Six newcomer MPs Alex Borg, Keith Azzopardi Tanti, Mark Anthony Sammut, Alison Zerafa Civelli, Darren Carabott and Jo Etienne Abela talk about how they managed to get elected, and in some districts, even outshine or replace powerful incumbents. The secret is house visits and remaining close to people, they say.
Alex Borg – elected on the 13th district for the PN
The 26-year-old Gozitan lawyer, Mr World Malta, waterpolo player and gym enthusiast-turned-politician decided he wanted to contest the election in November 2020 and started knocking on doors from day one.
“House visits made me realise what people really want from politicians – they simply want someone who listens to them,” he said.
“I would sit on their sofa, listen intently without interrupting them, and then explain to them what I stand for and how that might help them live better lives.”
Borg said most of them speak of their suffering, and he himself has had a fair share of it, after his father was diagnosed with liver cancer in 2013.
His father, Tony Borg, served as Fontana mayor and former Gozo Minister Giovanna Debono’s widely acclaimed chief of staff for 15 years.
“When he was diagnosed, doctors give him six-and-a-half months to live. But he was a strong fighter, and lived for six-and-a-half years,” Borg said.
“He would have loved to knock on doors with me, and I really miss that I could not do that with him.”
Borg secured a whopping 6,108 first count votes, becoming the PN candidate with most votes in his district and surpassing party veterans Chris Said and Claudette Buttigieg by over 3,000 and 5,500 votes, respectively.
Borg is a practising lawyer by profession, but before that he played waterpolo with the national team, was a model and won the Mr World Malta contest in 2020.
“I try to be positive, even when I criticise, because people long for positivity,” he said.
“They also appreciate it when you stay humble and close to them, when you meet them in public squares, bars and social events. And I want to remain like that – I want to remain the people’s politician.”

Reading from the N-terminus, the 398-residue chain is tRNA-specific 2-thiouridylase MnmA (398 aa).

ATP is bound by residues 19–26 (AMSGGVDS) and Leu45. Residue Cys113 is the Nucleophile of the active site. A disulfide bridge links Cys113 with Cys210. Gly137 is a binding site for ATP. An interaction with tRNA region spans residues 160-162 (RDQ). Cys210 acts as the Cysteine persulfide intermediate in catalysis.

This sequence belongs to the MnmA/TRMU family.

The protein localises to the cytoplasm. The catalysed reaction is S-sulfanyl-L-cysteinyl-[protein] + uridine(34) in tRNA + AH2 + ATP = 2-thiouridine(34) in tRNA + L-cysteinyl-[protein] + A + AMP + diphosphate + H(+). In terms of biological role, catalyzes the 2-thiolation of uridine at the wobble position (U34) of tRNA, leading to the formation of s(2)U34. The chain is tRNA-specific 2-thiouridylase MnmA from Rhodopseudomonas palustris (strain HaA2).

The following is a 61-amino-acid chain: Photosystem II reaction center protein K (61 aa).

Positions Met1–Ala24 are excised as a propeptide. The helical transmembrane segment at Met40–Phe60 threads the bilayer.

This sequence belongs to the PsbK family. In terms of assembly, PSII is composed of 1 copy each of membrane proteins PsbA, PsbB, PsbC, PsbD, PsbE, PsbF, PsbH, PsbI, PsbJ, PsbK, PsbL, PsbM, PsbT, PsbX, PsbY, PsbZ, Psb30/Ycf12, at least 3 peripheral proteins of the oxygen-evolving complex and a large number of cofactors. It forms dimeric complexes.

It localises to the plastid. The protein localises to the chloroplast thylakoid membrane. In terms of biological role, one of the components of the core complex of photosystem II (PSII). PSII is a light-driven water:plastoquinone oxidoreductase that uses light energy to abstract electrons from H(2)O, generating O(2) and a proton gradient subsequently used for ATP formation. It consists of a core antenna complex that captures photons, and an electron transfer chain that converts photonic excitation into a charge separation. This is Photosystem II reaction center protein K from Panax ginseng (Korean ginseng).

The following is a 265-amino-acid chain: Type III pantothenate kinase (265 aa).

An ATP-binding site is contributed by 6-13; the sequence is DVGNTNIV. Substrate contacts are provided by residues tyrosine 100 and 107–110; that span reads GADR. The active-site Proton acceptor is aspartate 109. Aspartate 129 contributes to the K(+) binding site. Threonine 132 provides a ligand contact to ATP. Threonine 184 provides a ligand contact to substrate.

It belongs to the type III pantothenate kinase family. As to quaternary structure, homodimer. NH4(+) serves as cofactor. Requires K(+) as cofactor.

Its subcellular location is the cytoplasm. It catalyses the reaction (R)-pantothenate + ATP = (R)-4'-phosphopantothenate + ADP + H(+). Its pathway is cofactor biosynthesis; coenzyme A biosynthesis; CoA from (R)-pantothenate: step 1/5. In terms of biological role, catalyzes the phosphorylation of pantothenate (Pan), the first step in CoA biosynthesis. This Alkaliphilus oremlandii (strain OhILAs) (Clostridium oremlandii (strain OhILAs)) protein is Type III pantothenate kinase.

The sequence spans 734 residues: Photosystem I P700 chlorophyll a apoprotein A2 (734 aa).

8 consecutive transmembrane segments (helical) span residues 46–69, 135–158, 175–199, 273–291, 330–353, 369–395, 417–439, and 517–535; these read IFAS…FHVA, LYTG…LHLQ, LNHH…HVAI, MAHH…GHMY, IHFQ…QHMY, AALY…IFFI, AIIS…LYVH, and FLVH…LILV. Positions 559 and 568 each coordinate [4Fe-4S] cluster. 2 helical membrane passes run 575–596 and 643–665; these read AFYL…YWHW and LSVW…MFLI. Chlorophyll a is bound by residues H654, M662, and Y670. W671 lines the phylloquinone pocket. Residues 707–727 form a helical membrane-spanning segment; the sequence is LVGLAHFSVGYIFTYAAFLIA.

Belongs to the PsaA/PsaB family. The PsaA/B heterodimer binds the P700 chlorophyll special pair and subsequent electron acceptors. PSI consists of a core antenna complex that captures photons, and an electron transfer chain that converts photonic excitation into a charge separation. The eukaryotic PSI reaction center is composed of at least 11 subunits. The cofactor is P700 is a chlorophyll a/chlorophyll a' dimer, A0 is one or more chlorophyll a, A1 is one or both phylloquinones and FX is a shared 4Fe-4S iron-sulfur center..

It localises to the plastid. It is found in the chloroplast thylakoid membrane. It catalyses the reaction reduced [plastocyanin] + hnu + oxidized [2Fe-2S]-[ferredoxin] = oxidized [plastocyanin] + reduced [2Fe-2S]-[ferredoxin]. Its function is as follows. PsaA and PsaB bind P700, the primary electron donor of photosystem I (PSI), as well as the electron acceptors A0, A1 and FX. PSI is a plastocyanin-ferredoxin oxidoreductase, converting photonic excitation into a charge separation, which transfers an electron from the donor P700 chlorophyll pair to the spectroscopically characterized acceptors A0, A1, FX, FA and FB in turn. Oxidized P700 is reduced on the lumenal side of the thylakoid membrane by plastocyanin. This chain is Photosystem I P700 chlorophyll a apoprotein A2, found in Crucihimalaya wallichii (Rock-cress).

Keith Azzopardi Tanti – elected on the 1st district for the PL
The 38-year-old mayor of Pietà was the first candidate to be elected on the first district after securing 3,774 first count votes and outperforming incumbents Aaron Farrugia (2,363), Jose Herrera (2,130) and Deo Debattista (2,290).
During the campaign, Azzopardi Tanti famously invited former prime minister Joseph Muscat to one of his campaign events, igniting rumours that Muscat was planning a return to public life.
Azzopardi Tanti dismissed the controversy.
“I wouldn’t say I got those votes because of Joseph Muscat’s one appearance in my campaign. I invited him because I respect him, but it was absolutely not a game changer,” he said.
“I invited him for two minutes, and just like I invited him, I also invited Marie-Louise Coleiro Preca and Alex Agius Saliba for an endorsement.”
He started out in the party when he was 16 and was first elected to the Pietà council in 2013 and has since been serving as mayor.
He is an accountant by profession, but during the months leading up to the election he spent Mondays to Fridays knocking on doors after work.
On Saturdays, he would be at his campaign offices in Marsa, Pietà, Santa Venera and Valletta, seeing people and tending to their needs. He then spent Sundays meeting people in bars, clubs and at social events.
“People would most often ask for help with things they have every right to, like for example, how to apply for a government or housing scheme, or a blue badge, or social benefits,” he said.
“Appearing on the media does help during the campaign but being close to the people remains the most effective way to do it.”